New York Magazine's Rachel Handler investigated the nationwide bucatini shortage — and her findings may surprise you

By Eric Todisco
December 29, 2020 02:50 PM
Advertisement
Credit: STORMI GREENER/Star Tribune via Getty

A bucatini shortage is the latest ordeal to occur in the whirlwind year of 2020.

The thick pasta — otherwise known as "the one with the hole in it" — has been difficult to find throughout the country since the onset of the coronavirus pandemic in March. And the shortage has left many confused — including Rachel Handler, a staff writer for New York Magazine, who investigated the situation and published her findings in an article for Grub Street.

During her research, Handler contacted the National Pasta Association, where spokesperson and chef Rosario Del Nero said that he suspected the lack of bucatini nationwide was related to the overall pasta demand.

According to Del Nero, bucatini is "not as popular" as pastas like spaghetti and penne, and in combination with its complex creation process, became one of the first types of pasta to suffer a shortage earlier this year.

“If you have a difficulty making pasta, first you make the [shapes] with the most demand,” Del Nero said.

Bucatini pasta
| Credit: Eddy Buttarelli/REDA&CO/Universal Images Group via Getty

After Del Nero investigated more on his own, he reported back to Handler his shocking findings: "Because of the environment, people have been using bucatini as straws, instead of a plastic straw," he told her.

He explained more: "You can buy them. There are a couple of companies making them. You can have your soda and then eat your straw. It’s like eating your fork or knife. But pasta is not a ready-to-eat product. You have to cook it. So when you use pasta to drink sodas, you’re drinking and eating a not-ready-to-eat product. You put yourself at risk because that product has never been pasteurized or killed. And the only pasta cut affected is bucatini because of the hole."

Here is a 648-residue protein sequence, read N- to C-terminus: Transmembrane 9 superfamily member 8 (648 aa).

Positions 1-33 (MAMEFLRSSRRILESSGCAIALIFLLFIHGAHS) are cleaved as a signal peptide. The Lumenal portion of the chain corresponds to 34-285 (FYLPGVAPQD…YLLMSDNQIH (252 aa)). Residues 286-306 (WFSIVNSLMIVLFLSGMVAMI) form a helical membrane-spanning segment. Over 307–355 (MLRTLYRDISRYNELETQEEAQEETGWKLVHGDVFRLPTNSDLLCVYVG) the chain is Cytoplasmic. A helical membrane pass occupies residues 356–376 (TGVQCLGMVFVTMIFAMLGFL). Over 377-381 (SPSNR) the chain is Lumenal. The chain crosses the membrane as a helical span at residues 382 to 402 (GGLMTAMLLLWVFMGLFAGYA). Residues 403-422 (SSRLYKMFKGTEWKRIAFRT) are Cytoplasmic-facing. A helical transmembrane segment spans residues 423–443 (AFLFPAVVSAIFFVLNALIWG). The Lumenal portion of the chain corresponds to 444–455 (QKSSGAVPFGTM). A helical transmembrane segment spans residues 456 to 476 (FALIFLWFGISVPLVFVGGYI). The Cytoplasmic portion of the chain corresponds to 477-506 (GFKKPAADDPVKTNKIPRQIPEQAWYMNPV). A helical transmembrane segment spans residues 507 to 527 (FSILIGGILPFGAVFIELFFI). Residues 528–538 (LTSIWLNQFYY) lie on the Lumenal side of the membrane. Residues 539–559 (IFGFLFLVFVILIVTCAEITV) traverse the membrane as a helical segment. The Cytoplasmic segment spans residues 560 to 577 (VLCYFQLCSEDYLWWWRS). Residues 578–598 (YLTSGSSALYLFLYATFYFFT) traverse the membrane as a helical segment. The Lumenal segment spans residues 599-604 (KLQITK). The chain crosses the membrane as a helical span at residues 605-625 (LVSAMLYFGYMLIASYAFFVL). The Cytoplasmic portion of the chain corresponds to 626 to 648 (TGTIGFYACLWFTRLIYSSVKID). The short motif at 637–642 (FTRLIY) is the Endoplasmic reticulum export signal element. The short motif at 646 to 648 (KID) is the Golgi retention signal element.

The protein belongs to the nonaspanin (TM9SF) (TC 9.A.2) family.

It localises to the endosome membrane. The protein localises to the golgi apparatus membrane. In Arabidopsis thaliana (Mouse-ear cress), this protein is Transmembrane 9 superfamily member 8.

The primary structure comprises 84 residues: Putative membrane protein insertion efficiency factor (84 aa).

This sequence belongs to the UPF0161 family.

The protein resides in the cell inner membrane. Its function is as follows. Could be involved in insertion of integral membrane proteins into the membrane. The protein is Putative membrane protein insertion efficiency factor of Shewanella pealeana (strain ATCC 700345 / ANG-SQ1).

After a quick panic over the amount of raw bucatini she has personally eaten — but then being assuring by Del Nero that the risk of death is "probably one in a billion" — Handler moved on with her investigation. She was finally contacted by a spokesperson with the Food and Drug Administration, who acknowledged the company's hectic schedule in approving coronavirus vaccines but finally gave some clarity on the bucatini shortage related to one company, De Cecco.

"On March 30, 2020, De Cecco bucatini was placed on import alert because it was misbranded as it failed to meet the required standard of identity. Specifically, the iron level in De Cecco bucatini was below the designated level as required by the standard of enriched macaroni," FDA spokesperson Courtney told Handler.

How the FDA could have learned of the low iron level in De Cecco bucatini involves some Sopranos-like drama. The NPA's chairman Carl Zuanelli told Handler, "It sounds as if someone was not happy with De Cecco’s product coming in and looked at it and saw that it was out of spec. The FDA doesn’t typically go around looking. They’ve got plenty of other things to do."

Bucatini Pasta
| Credit: SeM Studio/Fototeca/Universal Images Group via Getty

Aside from the De Cecco issue, Handler also heard through Zuanelli that many pasta manufactures, including Ronzoni, Prince, Treehouse and Barilla, cut back on bucatini production to meet the demand of other pasta shapes amid the pandemic.

But luckily, representatives for Barilla assured Handler that production on bucatini increased back in July and normal quantities should resume sometime soon.

“We still have to ration it throughout the country," they added, "so everyone gets a little bit of their favorite shape."